Media Information November 2020
Alcoholics Anonymous in Great Britain has seen a rise in people seeking help to stop drinking since the start of the Covid-19 pandemic.
New figures reveal that there has been an increase in calls to their helpline and online services of more than 35 per cent in the first quarter and a rise of 15 per cent in the second quarter compared to the same period last year.
In 2019, the first quarter figures saw 19,362 people reaching out compared to 26,272 this year and in the second quarter of last year 23,286 reach out compared to 26,810 this year.
As this week is Alcohol Awareness Week AA says don’t suffer alone, if you have a desire to stop drinking either pick up the phone to its national helpline or get in touch online, it provides an online responder service and a chat now service.
People can call and talk to an alcoholic in recovery and can ask for an AA member in their area to contact them to help them find AA meetings they can attend.
During the first lockdown AA meetings went online and some meetings have now opened up in Covid-secure venues limited to 15 people as per current Government guidelines, those which are not able to open physically remain open online.
There are around 4,000 AA group meetings a week either online or face to face and each group is autonomous. Anyone who has a desire to stop drinking is welcome at a meeting and there are no dues or fees for AA membership and each group is self-supporting. The primary purpose of AA members is to stay sober and help other alcoholics to achieve sobriety.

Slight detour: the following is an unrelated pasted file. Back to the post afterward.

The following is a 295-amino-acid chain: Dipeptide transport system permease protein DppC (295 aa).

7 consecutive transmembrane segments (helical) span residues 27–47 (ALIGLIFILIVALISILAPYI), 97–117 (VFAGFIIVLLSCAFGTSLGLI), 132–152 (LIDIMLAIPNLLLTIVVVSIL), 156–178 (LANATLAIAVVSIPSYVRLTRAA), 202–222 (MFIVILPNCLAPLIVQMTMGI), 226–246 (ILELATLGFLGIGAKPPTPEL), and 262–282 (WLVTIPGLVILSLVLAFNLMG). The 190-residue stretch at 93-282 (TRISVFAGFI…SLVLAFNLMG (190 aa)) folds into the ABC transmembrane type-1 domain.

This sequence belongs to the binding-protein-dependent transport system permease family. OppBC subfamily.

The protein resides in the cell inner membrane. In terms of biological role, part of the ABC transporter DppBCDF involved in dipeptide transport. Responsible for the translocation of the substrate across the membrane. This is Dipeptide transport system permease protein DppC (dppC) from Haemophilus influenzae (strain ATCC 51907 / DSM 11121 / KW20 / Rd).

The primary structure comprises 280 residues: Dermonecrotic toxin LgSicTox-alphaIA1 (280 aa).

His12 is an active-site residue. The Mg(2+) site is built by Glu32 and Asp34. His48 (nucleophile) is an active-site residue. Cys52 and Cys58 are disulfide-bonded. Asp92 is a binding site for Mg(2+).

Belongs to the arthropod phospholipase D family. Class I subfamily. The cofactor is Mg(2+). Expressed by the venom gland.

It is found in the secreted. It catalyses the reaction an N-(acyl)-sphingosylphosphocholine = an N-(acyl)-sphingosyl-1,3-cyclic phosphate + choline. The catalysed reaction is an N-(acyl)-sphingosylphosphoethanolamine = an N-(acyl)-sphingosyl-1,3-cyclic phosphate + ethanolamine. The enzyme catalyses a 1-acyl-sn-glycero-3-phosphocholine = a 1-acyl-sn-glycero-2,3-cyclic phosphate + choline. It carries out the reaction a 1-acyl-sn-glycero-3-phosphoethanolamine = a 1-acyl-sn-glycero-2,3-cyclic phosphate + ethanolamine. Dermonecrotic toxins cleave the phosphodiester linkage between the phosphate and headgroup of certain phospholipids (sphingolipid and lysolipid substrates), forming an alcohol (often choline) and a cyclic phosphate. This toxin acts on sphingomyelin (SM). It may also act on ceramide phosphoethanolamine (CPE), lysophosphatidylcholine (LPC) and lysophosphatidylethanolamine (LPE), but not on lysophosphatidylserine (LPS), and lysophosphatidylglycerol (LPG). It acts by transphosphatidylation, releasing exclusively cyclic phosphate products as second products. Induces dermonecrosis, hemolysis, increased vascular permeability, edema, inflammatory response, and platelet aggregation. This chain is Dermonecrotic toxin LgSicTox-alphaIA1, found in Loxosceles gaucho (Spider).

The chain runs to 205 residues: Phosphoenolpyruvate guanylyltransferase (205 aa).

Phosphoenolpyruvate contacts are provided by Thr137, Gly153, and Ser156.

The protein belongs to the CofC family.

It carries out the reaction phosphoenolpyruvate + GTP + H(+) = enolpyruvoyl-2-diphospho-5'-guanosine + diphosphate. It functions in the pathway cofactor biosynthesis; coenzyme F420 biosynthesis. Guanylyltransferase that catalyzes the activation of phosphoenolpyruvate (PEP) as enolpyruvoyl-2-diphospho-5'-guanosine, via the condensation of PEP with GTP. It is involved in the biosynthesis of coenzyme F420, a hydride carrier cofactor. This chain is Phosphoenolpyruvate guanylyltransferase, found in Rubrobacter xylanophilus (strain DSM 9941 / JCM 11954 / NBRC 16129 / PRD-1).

Tom Fox, a Non-Alcoholic Trustee of Alcoholics Anonymous said: "During the current pandemic there has been a very significant increase in people contacting us to looking for support and help, Thanks to the terrific efforts of members of the fellowship across the country we have been able to reach out to the still suffering alcoholic. providing that help, support and fellowship.
We are committed to being there for those who need our help and over the last few months groups across the country have risen to the challenge that the COVID restrictions have created to find new ways of being there for those who need help. I would urge anyone who is suffering with the illness that is alcoholism to get in touch we are here to help."
Alcoholics Anonymous has also just released a new video for young alcoholics who may be seeking help which tells the stories of three young alcoholics who found a better way of life in AA after stopping drinking.
The video, which is available on the AA website, tells the story of young female alcoholic who says: “Getting ready and having a couple of drinks before we’d go out, it was so much fun, initially it removed all my fears and my anxieties but then it removed my relationships and my self-respect.
“It was painfully obvious that I was the problem, when I had to address my behaviour and my drinking was when there was nobody left to blame it was just me, the last thing I wanted to be was an alcoholic.
“I went along to a meeting of Alcoholic Anonymous and it was surprising how many young people there were and such a social scene. I was given the tools to mend that empty piece of me and now I think about the future.”
A young male alcoholic who appears in the video said: “Drinking to start with was amazing, I loved everything about it, I loved the social side of it, the parties. If anyone really mentioned you’ve got an issue they would be removed from my life. You’re too young to be an alcoholic I told myself. The things around me that meant anything fell away as my drinking got worse but after going to AA I’m reliable, I’m useful, I’m interesting some people think. Recovery allowed me to be a brother, be a partner, be a son, it’s just another chance at life.”
Note to desk
Information about AA and where to find AA meetings is at www.alcoholics-anonymous.org.uk
All AA meetings are free, confidential, non-judgemental and there is an AA meeting every day of the week.
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